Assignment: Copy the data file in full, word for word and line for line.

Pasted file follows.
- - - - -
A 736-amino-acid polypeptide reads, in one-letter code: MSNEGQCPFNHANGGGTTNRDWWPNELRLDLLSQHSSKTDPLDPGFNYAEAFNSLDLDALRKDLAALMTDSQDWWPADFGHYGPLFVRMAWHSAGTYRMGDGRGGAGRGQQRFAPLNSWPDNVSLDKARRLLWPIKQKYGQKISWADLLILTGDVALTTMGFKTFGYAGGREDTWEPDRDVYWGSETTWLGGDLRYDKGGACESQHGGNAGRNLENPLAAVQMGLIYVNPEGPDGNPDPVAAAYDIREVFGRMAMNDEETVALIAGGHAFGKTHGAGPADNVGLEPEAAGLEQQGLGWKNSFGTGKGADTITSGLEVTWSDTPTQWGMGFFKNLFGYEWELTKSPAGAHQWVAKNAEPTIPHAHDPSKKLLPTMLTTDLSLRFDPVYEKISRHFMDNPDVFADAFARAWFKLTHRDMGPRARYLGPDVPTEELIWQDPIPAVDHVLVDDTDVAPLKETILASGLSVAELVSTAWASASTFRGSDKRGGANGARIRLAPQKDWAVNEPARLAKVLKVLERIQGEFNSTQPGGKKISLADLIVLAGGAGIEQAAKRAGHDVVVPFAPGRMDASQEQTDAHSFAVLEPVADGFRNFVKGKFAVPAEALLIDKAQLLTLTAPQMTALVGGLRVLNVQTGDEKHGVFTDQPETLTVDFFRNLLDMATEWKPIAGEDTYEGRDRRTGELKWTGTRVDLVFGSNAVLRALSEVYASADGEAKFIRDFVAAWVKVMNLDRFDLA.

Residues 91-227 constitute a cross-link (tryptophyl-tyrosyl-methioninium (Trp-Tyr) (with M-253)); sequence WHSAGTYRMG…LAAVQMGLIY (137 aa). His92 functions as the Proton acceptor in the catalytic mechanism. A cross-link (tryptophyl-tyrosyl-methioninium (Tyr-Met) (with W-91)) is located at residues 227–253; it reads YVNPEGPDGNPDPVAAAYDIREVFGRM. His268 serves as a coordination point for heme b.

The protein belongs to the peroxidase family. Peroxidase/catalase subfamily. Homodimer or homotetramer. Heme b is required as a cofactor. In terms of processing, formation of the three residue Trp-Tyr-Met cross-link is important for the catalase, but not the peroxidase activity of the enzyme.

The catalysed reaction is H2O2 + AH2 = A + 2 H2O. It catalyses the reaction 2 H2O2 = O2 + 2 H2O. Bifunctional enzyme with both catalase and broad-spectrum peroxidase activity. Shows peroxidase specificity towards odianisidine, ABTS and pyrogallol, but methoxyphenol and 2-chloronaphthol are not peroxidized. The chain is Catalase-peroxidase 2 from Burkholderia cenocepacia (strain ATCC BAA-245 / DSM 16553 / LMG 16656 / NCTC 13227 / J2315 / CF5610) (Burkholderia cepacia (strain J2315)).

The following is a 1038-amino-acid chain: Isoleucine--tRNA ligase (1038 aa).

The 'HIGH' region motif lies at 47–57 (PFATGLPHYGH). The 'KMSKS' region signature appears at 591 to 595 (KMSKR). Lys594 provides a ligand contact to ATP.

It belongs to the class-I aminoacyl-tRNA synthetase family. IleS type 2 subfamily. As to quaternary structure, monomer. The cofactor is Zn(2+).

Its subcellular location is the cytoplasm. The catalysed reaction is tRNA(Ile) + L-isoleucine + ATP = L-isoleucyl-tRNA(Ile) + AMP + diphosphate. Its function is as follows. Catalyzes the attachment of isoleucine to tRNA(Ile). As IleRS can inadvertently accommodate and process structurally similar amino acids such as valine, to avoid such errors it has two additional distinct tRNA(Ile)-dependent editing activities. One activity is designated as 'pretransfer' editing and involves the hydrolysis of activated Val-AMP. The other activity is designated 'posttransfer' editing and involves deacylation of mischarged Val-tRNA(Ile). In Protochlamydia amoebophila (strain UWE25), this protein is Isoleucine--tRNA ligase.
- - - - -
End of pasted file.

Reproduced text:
A 736-amino-acid polypeptide reads, in one-letter code: MSNEGQCPFNHANGGGTTNRDWWPNELRLDLLSQHSSKTDPLDPGFNYAEAFNSLDLDALRKDLAALMTDSQDWWPADFGHYGPLFVRMAWHSAGTYRMGDGRGGAGRGQQRFAPLNSWPDNVSLDKARRLLWPIKQKYGQKISWADLLILTGDVALTTMGFKTFGYAGGREDTWEPDRDVYWGSETTWLGGDLRYDKGGACESQHGGNAGRNLENPLAAVQMGLIYVNPEGPDGNPDPVAAAYDIREVFGRMAMNDEETVALIAGGHAFGKTHGAGPADNVGLEPEAAGLEQQGLGWKNSFGTGKGADTITSGLEVTWSDTPTQWGMGFFKNLFGYEWELTKSPAGAHQWVAKNAEPTIPHAHDPSKKLLPTMLTTDLSLRFDPVYEKISRHFMDNPDVFADAFARAWFKLTHRDMGPRARYLGPDVPTEELIWQDPIPAVDHVLVDDTDVAPLKETILASGLSVAELVSTAWASASTFRGSDKRGGANGARIRLAPQKDWAVNEPARLAKVLKVLERIQGEFNSTQPGGKKISLADLIVLAGGAGIEQAAKRAGHDVVVPFAPGRMDASQEQTDAHSFAVLEPVADGFRNFVKGKFAVPAEALLIDKAQLLTLTAPQMTALVGGLRVLNVQTGDEKHGVFTDQPETLTVDFFRNLLDMATEWKPIAGEDTYEGRDRRTGELKWTGTRVDLVFGSNAVLRALSEVYASADGEAKFIRDFVAAWVKVMNLDRFDLA.

Residues 91-227 constitute a cross-link (tryptophyl-tyrosyl-methioninium (Trp-Tyr) (with M-253)); sequence WHSAGTYRMG…LAAVQMGLIY (137 aa). His92 functions as the Proton acceptor in the catalytic mechanism. A cross-link (tryptophyl-tyrosyl-methioninium (Tyr-Met) (with W-91)) is located at residues 227–253; it reads YVNPEGPDGNPDPVAAAYDIREVFGRM. His268 serves as a coordination point for heme b.

The protein belongs to the peroxidase family. Peroxidase/catalase subfamily. Homodimer or homotetramer. Heme b is required as a cofactor. In terms of processing, formation of the three residue Trp-Tyr-Met cross-link is important for the catalase, but not the peroxidase activity of the enzyme.

The catalysed reaction is H2O2 + AH2 = A + 2 H2O. It catalyses the reaction 2 H2O2 = O2 + 2 H2O. Bifunctional enzyme with both catalase and broad-spectrum peroxidase activity. Shows peroxidase specificity towards odianisidine, ABTS and pyrogallol, but methoxyphenol and 2-chloronaphthol are not peroxidized. The chain is Catalase-peroxidase 2 from Burkholderia cenocepacia (strain ATCC BAA-245 / DSM 16553 / LMG 16656 / NCTC 13227 / J2315 / CF5610) (Burkholderia cepacia (strain J2315)).

The following is a 1038-amino-acid chain: Isoleucine--tRNA ligase (1038 aa).

The 'HIGH' region motif lies at 47–57 (PFATGLPHYGH). The 'KMSKS' region signature appears at 591 to 595 (KMSKR). Lys594 provides a ligand contact to ATP.

It belongs to the class-I aminoacyl-tRNA synthetase family. IleS type 2 subfamily. As to quaternary structure, monomer. The cofactor is Zn(2+).

Its subcellular location is the cytoplasm. The catalysed reaction is tRNA(Ile) + L-isoleucine + ATP = L-isoleucyl-tRNA(Ile) + AMP + diphosphate. Its function is as follows. Catalyzes the attachment of isoleucine to tRNA(Ile). As IleRS can inadvertently accommodate and process structurally similar amino acids such as valine, to avoid such errors it has two additional distinct tRNA(Ile)-dependent editing activities. One activity is designated as 'pretransfer' editing and involves the hydrolysis of activated Val-AMP. The other activity is designated 'posttransfer' editing and involves deacylation of mischarged Val-tRNA(Ile). In Protochlamydia amoebophila (strain UWE25), this protein is Isoleucine--tRNA ligase.